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RE: st: RE: list in stata8


From   "Nick Cox" <n.j.cox@durham.ac.uk>
To   <statalist@hsphsun2.harvard.edu>
Subject   RE: st: RE: list in stata8
Date   Tue, 25 Feb 2003 14:47:40 -0000

Frederick Wolfe 

> I have to say that I find list8 a problem. 
> With a large data set and many variables, 
> I have to use -list, noc-. If I do -list, 
> noc table clean- or table, I get an unreadable 
> list on the screen. When there are a few 
> variables, it's quite a nice display.

> What would be nice is to have the old list 
> back as well as having the new list. The new 
> list breaks a series of older programs that 
> used the old list. And typing version 7 doesn't help.

Some things are becoming clearer in this thread. 

1. Speed is an issue for some people. 
Understood. 

2. The style of presentation is an issue to 
some people. The very option name -clean- 
implies that the default output is, in one 
sense, not -clean-. 

3. Breaking existing programs is evidently 
another issue, if you wrote one dependent 
on the old -list-. 

4. The fact you can't turn the clock back 
under version control is an  issue.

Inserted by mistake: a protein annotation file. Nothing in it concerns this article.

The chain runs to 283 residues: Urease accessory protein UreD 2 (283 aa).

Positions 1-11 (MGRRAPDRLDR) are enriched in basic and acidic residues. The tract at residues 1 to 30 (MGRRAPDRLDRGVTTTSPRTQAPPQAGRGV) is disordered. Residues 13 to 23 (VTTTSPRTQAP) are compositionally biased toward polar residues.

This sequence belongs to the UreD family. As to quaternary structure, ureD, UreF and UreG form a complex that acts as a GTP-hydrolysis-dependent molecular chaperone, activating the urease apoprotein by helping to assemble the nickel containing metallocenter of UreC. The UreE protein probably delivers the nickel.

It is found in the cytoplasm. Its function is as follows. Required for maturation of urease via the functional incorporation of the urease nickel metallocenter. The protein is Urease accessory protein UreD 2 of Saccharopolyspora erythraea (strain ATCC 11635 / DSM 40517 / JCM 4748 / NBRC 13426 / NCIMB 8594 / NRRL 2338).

If you could, none of 1-3 would bite. 
You could put "version 7: list `0'" 
in a wrapper and be happy. 

But I am still puzzled -- and this is 
curiosity, not criticism in disguise. 

-list- for me is the ideal when I want 
to look at (usually some of) the data, 
and there isn't too much of it. I don't want to scan 
hundreds of observations or lots of variables. 
It is tedious, and I am not very good at it. 

Or -- I thought there shouldn't be many 
instances of something, and it turns out 
there are lots: surprise, but -break- out 
of the -list- straight away. 

If I want to look at the data, and I need
for some reason to look at lots, -edit- 
is much more flexible. 

If I want to find something, or whether something 
exists, Stata is better and quicker at that than my eyes 
are, so I work out the command language 
needed. 

So, what are these long (or wide) -list-s being used 
for? (I repeat: curiosity, not criticism.) 

Nick 
n.j.cox@durham.ac.uk 
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